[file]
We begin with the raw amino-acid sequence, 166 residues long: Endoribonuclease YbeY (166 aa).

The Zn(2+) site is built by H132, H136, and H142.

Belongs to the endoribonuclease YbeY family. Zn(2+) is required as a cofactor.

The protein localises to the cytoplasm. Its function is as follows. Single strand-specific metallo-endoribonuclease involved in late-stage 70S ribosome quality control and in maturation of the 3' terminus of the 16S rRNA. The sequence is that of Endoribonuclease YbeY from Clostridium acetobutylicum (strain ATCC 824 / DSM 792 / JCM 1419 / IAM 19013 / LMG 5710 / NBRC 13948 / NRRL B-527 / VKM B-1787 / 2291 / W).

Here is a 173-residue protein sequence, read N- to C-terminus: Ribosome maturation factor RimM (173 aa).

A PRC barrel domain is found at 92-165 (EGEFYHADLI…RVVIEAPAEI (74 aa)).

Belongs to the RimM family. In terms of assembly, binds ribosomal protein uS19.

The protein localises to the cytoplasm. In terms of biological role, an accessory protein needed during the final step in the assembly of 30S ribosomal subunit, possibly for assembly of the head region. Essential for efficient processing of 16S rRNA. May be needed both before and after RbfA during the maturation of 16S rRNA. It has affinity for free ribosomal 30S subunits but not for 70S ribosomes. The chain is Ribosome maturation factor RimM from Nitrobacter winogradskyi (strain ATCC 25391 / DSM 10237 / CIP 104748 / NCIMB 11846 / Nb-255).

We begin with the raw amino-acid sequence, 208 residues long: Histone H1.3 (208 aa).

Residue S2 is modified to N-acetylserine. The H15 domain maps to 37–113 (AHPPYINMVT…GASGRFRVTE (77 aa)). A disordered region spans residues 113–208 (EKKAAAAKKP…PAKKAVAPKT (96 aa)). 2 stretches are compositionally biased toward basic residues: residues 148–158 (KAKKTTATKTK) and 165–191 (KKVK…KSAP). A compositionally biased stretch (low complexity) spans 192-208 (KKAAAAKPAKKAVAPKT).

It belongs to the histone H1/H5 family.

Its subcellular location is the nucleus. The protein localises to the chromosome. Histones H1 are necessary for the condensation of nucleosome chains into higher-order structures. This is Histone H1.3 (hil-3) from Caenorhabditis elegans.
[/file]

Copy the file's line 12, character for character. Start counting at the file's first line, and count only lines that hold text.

Its subcellular location is the nucleus. The protein localises to the chromosome. Histones H1 are necessary for the condensation of nucleosome chains into higher-order structures. This is Histone H1.3 (hil-3) from Caenorhabditis elegans.